If your home isn’t equipped with traditional air conditioning, it’s time to look into homemade cooling that can lower the temps a notch while saving you a bundle of money. Take advantage of inexpensive, or even free, cooling whenever you can.
DIY air conditioners follow the same concept as the standard window unit, portable AC, split design, and central air—send air through some form of coolant and deliver it into the room.
Standard AC units can be expensive, cumbersome, and difficult to find when a heat wave strikes.
The good news is that a makeshift air conditioner can be made from an assortment of materials—many of which you likely have around the house already.
In fact, you can score some free cooling with a bit of resourcefulness and a few supplies.
1. Styrofoam Cooler AC
If you're wondering what to do with that styrofoam cooler the last meat delivery came in, use it to create an air conditioner.
The concept here is very simple. First, you’ll equip the cooler with air and venting. Then you’ll fill it with ice and chill out.
Step 1 - Pick a Fan
You can use just about any size fan that will fit the top of the cooler. Consider battery powered or use a plug-in version.
Step 2 - Cut an Opening in the Top of the Cooler
Use any type of manual or power saw that will cut a hole the size of the fan you’re using. Think reciprocating saw, jigsaw, coping saw, razor, handsaw, or drywall blade.
Make the hole slightly smaller than the size of the fan’s face.
Place the fan face down into the hole and secure it into place if necessary.
Step 3 - Make an Exhaust
Forage in your garage for something that will work as an exhaust pipe. It can be metal, or you can use PVC pipe elbows or dryer vent corners. You can even use toilet paper rolls in a pinch.
Near the other end of the lid, cut one hole in each corner, each the size of the exhaust pipe. Then insert the elbows into the holes so they fit snugly.
Turn the fan on and test that the air is flowing out of each pipe.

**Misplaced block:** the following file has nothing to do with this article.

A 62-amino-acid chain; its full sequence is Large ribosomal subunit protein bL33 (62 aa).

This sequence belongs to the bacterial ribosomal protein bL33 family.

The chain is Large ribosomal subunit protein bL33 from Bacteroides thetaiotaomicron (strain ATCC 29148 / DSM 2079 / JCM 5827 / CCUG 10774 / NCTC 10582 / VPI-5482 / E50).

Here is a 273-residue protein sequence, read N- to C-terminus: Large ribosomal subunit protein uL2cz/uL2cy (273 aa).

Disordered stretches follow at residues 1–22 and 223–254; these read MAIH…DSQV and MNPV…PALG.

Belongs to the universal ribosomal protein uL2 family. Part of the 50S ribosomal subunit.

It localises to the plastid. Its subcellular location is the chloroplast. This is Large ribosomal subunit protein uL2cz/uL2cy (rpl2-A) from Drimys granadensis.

Step 4 - Fill Cooler
For this project, ice is your coolant. Fill the cooler with ice, or even better, freeze water in water bottles and milk jugs before placing them in the cooler. Turn on the fan and position your cooler near your seat to enjoy.
2. Copper Tubing Cooler
Copper tubing is a fantastic temperature conductor. The idea of this design is to pump water through the copper tubing and blow the resulting cool air into the room—and it doesn’t require any electrical work.
Step 1 - Collect Supplies
For this air conditioner, you’ll need a container or cooler, a small aquarium, pond, or fountain pump, a standard box fan, copper tubing, clear tubing, hose clamps, zip ties, and a few tools and pieces of hardware.
Step 2 - Attach Copper to Fan
Remove the fan’s faceplate. Place it on a work surface. Lay the coiled copper tubing on the faceplate. Then slightly spread apart the copper tubing without kinking it anywhere.
Secure the copper tubing to the faceplate with zip ties. Then trim the extra sections of the zip ties. Remount the faceplate to the fan. Turn on the fan to make sure it functions properly with the copper tubing on the front.
Step 3 - Place the Pump
The pump will move water into the clear tubing and then through the copper tubing. To do this, mount the pump to the inside bottom of the cooler. Cut a small notch out of the cooler to provide a space for the pump’s cord to exit.
Step 4 - Install Plastic Tubing
Next, you’ll attach the proper size of plastic tubing to the pump. Drill holes in the lid of the cooler and feed the other end of the clear hose through them.
Step 5 - Secure the Fan
Place the fan onto the lid of the cooler. Then mount it to the cooler with screws through the feet of the fan. This is to stabilize the fan and add height. If you prefer, you can use longer hoses and keep the fan off to the side of the cooler.
Step 6 - Attach the Other End of the Clear Tubing
Now slide the ends of the clear tubing over the ends of the copper tubing. Secure both ends with hose clamps.
Step 7 - Fill with Water and Ice
Finally, place enough water in the cooler to completely cover the pump. To make the water colder, add ice to the cooler. Even better, use frozen milk jugs filled with water. They last longer than ice and can be reused without waste.
If everything is working right, the pump should send cold water through the clear tubing and into the copper tubing. The fan then blows through the cold copper, providing a chilling breeze.
If you have any air leaks around the clear tubing or the cord hold, apply a sealant.
3. Container AC
Before ditching that half-gallon milk or OJ carton, give it new life as an AC to chill a small space such as beside your bed or at your desk.
Step 1 - Pick a Container
The idea here is to use what you have. Just about any container will do the trick, so be creative. To visualize, this is basically a mini version of the styrofoam cooler described above. For our description, we’ll pretend you’re using a half-gallon milk or orange juice-type carton.
Step 2 - Pick a Fan
The ideal fan for this task is a small computer fan. Place the fan on the milk carton and outline the size. Use a sharp razor to cut out the square and then glue the fan into the opening.
The wires from the fan will be on the outside of the container. This is where your love of tinkering with electrical components comes in.
Use a soldering gun to connect the wires from the fan to the wires on an AC adaptor (basic plug from old electronics) or a battery pack.